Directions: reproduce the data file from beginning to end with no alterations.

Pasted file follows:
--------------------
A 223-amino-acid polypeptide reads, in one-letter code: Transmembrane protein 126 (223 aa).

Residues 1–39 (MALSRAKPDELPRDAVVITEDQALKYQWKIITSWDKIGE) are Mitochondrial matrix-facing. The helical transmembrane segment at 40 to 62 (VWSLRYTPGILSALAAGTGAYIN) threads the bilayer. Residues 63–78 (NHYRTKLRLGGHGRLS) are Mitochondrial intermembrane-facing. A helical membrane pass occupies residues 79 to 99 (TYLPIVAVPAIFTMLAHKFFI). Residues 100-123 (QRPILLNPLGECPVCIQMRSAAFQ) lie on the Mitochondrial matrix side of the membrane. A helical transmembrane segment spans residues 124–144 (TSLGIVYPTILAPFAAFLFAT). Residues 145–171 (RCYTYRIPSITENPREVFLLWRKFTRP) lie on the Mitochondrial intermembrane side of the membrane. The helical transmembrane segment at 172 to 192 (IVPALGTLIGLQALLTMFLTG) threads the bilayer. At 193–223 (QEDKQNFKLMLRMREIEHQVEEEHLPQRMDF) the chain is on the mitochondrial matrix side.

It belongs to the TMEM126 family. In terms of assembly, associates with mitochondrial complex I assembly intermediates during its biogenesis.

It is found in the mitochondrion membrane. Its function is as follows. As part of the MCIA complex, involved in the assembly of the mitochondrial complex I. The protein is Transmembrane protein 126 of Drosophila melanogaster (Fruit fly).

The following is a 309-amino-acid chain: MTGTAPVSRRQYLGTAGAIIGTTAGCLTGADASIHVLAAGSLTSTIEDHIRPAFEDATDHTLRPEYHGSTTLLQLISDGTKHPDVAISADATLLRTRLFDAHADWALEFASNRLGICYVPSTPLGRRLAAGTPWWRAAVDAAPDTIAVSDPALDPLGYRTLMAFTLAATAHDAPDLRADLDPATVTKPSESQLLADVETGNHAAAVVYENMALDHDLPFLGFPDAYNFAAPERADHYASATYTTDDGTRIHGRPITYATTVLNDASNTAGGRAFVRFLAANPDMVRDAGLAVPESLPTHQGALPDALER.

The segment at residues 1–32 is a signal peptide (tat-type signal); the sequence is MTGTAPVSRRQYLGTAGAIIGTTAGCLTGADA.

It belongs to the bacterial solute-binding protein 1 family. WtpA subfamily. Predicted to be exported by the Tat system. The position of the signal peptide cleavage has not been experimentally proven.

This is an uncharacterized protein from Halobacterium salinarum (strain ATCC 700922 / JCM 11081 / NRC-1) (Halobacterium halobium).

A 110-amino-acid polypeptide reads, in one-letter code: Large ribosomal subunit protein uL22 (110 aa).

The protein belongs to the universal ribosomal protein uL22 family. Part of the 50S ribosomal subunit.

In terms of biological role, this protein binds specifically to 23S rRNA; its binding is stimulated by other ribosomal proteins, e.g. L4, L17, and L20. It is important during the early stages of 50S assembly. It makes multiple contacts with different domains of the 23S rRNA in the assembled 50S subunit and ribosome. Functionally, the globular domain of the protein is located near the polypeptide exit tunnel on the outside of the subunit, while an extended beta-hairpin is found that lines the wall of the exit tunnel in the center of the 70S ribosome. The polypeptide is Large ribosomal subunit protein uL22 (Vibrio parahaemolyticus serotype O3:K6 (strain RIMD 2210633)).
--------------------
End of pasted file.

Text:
A 223-amino-acid polypeptide reads, in one-letter code: Transmembrane protein 126 (223 aa).

Residues 1–39 (MALSRAKPDELPRDAVVITEDQALKYQWKIITSWDKIGE) are Mitochondrial matrix-facing. The helical transmembrane segment at 40 to 62 (VWSLRYTPGILSALAAGTGAYIN) threads the bilayer. Residues 63–78 (NHYRTKLRLGGHGRLS) are Mitochondrial intermembrane-facing. A helical membrane pass occupies residues 79 to 99 (TYLPIVAVPAIFTMLAHKFFI). Residues 100-123 (QRPILLNPLGECPVCIQMRSAAFQ) lie on the Mitochondrial matrix side of the membrane. A helical transmembrane segment spans residues 124–144 (TSLGIVYPTILAPFAAFLFAT). Residues 145–171 (RCYTYRIPSITENPREVFLLWRKFTRP) lie on the Mitochondrial intermembrane side of the membrane. The helical transmembrane segment at 172 to 192 (IVPALGTLIGLQALLTMFLTG) threads the bilayer. At 193–223 (QEDKQNFKLMLRMREIEHQVEEEHLPQRMDF) the chain is on the mitochondrial matrix side.

It belongs to the TMEM126 family. In terms of assembly, associates with mitochondrial complex I assembly intermediates during its biogenesis.

It is found in the mitochondrion membrane. Its function is as follows. As part of the MCIA complex, involved in the assembly of the mitochondrial complex I. The protein is Transmembrane protein 126 of Drosophila melanogaster (Fruit fly).

The following is a 309-amino-acid chain: MTGTAPVSRRQYLGTAGAIIGTTAGCLTGADASIHVLAAGSLTSTIEDHIRPAFEDATDHTLRPEYHGSTTLLQLISDGTKHPDVAISADATLLRTRLFDAHADWALEFASNRLGICYVPSTPLGRRLAAGTPWWRAAVDAAPDTIAVSDPALDPLGYRTLMAFTLAATAHDAPDLRADLDPATVTKPSESQLLADVETGNHAAAVVYENMALDHDLPFLGFPDAYNFAAPERADHYASATYTTDDGTRIHGRPITYATTVLNDASNTAGGRAFVRFLAANPDMVRDAGLAVPESLPTHQGALPDALER.

The segment at residues 1–32 is a signal peptide (tat-type signal); the sequence is MTGTAPVSRRQYLGTAGAIIGTTAGCLTGADA.

It belongs to the bacterial solute-binding protein 1 family. WtpA subfamily. Predicted to be exported by the Tat system. The position of the signal peptide cleavage has not been experimentally proven.

This is an uncharacterized protein from Halobacterium salinarum (strain ATCC 700922 / JCM 11081 / NRC-1) (Halobacterium halobium).

A 110-amino-acid polypeptide reads, in one-letter code: Large ribosomal subunit protein uL22 (110 aa).

The protein belongs to the universal ribosomal protein uL22 family. Part of the 50S ribosomal subunit.

In terms of biological role, this protein binds specifically to 23S rRNA; its binding is stimulated by other ribosomal proteins, e.g. L4, L17, and L20. It is important during the early stages of 50S assembly. It makes multiple contacts with different domains of the 23S rRNA in the assembled 50S subunit and ribosome. Functionally, the globular domain of the protein is located near the polypeptide exit tunnel on the outside of the subunit, while an extended beta-hairpin is found that lines the wall of the exit tunnel in the center of the 70S ribosome. The polypeptide is Large ribosomal subunit protein uL22 (Vibrio parahaemolyticus serotype O3:K6 (strain RIMD 2210633)).